Fallowfox, just a few minutes later: I am going to state something on some authority and say it must be irrevocably true: "[See quote above.]"
Cue the laugh track! :^)
"integrate real-world evidence," perhaps? Can do.
Now I see the following has been removed, but thanks to a good friend on a Discord server, I have the original post:
I'll give this argument a lenient ruling: 2/10. Weak. As. Frig. Good job.
10/10, perfect autobiography. You're going to get raving reviews for this one, Fallow.
A succinct summary of Fallowfox's thoughts about everything I've said.
Part 2: Electric Boogaloo.
Ah, yes. I apologised for
and nothing else. I'm not sure how you think I'm being rude now, though. I'm only saying the nicest things about you, darling~
...over and over and over and over and over and over and over and over and over and over and over...
Wow! You got something right! Colour me surprised. The purpose of sex (which, again, the Church says should only happen in a married couple) is both unitive and procreative. Sex does not require intent for procreation - however, it does require that you be open to the possibility of it.
Spoiler: My thoughts:
Spoiler: My thoughts:
And also now irrelevant.
Yes, you should try doing that.
Ah, yes. This is where the idea of morally right/wrong and morally permissible come into play. In all cases, lying is morally wrong, but in some cases, it may be morally permissible.
...over and over and over and over and over and over and over and over and over and over...
Have a great evening, love.
Can I please ask a question to all you furs who have a faith?.....So this fooxy might be godless but....In your eyes does that mean I'm a bad person?....Because I don't follow your rules? That's the one thing I fear when meeting someone religious...I am so damn happy that you follow something that makes you happy and hopefully not fearful...Although I'm just so, so, scared that some religious furs judge me for not being like them and that makes me think that they think I'm a bad person....But I know deep down I'm not! I believe I'm the sweetest nicest fuzzball foox around! I'm bubbly and quirky, charming, talkative and do my best to help my friends, family and even strangers to the best of my ability.... Hopefully to all you religious furs I'm not a bad person....Thank you for taking the time to read this! Have a great day or night! The pawsome foox, out! :3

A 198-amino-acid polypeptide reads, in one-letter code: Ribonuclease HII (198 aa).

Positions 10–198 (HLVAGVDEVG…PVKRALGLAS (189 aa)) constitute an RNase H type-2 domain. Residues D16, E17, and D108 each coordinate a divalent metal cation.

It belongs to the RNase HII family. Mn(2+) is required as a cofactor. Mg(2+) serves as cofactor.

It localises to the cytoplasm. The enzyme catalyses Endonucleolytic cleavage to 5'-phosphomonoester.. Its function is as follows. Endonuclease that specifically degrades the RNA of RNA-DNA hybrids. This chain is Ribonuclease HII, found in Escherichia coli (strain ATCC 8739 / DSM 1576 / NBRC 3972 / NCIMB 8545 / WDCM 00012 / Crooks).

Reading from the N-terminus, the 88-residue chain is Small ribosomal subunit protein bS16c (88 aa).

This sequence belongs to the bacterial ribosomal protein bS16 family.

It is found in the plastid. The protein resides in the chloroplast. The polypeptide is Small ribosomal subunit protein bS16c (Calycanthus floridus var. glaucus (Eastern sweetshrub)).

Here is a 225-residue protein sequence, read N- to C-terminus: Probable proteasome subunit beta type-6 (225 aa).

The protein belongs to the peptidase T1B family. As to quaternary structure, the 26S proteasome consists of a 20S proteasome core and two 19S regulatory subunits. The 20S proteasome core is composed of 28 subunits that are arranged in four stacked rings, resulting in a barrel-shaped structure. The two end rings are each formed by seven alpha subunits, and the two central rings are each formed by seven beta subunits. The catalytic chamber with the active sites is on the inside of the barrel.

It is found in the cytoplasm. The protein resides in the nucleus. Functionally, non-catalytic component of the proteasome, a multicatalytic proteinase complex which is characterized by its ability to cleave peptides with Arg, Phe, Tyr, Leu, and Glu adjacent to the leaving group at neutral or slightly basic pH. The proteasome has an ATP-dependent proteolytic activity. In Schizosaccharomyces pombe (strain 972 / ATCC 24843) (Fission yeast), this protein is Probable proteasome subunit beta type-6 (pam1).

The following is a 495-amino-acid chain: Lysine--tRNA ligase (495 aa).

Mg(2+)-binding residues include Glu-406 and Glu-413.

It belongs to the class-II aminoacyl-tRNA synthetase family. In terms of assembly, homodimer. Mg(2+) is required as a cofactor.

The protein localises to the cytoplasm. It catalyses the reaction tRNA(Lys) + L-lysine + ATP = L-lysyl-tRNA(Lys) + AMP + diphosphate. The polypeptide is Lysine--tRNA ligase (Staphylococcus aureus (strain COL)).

I think that, in accordance with your own post, you should regard contraceptives as morally permissible in order to prevent transmission of deadly disease.
(of course, I think that the idea that sex that isn't open to procreation is morally bad is a silly idea anyway; what about gay people?)
It's confusing that you think saying 'ethics need to be based on good reasons' is an appeal to the argument from evil against the existence of a benevolent god. I suppose it's rather telling that you think advocacy of reason-based ethics is a challenge to god, because it reveals that you tacitly acknowledging that human belief in god is unreasonable and that it prevents humans from using their reasoning skills to make useful ethical judgements.
Indeed, I think the unreasonable nature of human belief in god is revealed by your attempt to avoid a false authority fallacy by defining god as a perfect authority.